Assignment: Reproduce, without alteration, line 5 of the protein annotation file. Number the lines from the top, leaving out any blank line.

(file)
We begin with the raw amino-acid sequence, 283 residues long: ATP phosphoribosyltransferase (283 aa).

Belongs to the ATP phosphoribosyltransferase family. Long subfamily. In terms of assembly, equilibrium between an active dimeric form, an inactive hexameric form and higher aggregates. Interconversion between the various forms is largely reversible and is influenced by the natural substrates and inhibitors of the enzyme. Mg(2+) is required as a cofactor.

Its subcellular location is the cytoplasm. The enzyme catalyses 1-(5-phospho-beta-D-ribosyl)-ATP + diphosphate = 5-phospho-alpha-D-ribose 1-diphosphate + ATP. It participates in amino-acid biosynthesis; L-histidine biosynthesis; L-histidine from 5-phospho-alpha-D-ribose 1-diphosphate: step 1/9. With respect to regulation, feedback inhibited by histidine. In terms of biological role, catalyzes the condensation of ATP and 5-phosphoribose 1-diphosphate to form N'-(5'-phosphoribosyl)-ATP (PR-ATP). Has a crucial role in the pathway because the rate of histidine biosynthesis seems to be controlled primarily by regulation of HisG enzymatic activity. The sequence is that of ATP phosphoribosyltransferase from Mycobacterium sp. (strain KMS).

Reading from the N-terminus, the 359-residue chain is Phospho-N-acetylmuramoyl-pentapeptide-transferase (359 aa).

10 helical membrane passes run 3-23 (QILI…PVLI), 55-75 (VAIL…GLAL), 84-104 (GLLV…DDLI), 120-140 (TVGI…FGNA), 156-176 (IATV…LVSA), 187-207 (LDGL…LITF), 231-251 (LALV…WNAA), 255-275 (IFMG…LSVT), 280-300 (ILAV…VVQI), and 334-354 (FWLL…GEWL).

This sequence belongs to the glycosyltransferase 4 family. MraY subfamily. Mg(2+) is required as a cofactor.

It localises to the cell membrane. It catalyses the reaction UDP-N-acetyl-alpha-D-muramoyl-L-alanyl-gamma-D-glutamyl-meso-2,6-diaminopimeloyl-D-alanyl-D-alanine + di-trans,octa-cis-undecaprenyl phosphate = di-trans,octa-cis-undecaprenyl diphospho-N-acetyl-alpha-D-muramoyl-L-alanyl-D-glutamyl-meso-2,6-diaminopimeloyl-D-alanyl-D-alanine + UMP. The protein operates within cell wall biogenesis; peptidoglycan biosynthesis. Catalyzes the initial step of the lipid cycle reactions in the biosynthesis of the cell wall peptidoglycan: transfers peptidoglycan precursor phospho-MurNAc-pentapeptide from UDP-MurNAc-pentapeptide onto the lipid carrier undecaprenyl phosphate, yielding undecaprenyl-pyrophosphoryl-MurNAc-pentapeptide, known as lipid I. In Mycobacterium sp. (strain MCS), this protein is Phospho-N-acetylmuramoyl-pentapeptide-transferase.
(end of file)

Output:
10 helical membrane passes run 3-23 (QILI…PVLI), 55-75 (VAIL…GLAL), 84-104 (GLLV…DDLI), 120-140 (TVGI…FGNA), 156-176 (IATV…LVSA), 187-207 (LDGL…LITF), 231-251 (LALV…WNAA), 255-275 (IFMG…LSVT), 280-300 (ILAV…VVQI), and 334-354 (FWLL…GEWL).